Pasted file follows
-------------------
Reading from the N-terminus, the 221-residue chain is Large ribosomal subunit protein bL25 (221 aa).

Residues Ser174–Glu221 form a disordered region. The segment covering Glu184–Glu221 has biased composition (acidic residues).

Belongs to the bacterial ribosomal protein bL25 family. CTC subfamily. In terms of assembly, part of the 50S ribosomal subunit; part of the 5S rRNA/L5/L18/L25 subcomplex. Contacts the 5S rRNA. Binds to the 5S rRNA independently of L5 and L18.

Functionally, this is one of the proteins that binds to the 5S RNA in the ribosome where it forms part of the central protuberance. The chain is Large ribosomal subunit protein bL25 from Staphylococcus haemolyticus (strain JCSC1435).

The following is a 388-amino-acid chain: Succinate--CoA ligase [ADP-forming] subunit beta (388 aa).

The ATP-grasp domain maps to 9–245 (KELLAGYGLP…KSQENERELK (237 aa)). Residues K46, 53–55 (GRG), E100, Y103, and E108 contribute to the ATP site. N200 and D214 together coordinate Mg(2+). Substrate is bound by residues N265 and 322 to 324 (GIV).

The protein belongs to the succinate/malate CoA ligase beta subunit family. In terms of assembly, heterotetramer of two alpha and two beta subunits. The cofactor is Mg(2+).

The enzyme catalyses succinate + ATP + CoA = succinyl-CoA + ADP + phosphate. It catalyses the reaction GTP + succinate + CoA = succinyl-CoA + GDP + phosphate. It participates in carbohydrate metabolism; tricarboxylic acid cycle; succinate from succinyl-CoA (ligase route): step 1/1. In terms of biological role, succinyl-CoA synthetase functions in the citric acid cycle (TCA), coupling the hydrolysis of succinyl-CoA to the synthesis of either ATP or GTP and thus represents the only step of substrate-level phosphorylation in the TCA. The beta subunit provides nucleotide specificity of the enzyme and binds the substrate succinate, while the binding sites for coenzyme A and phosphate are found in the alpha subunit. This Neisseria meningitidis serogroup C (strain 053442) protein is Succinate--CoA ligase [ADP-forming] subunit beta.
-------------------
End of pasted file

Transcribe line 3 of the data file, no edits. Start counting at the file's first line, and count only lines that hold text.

Belongs to the bacterial ribosomal protein bL25 family. CTC subfamily. In terms of assembly, part of the 50S ribosomal subunit; part of the 5S rRNA/L5/L18/L25 subcomplex. Contacts the 5S rRNA. Binds to the 5S rRNA independently of L5 and L18.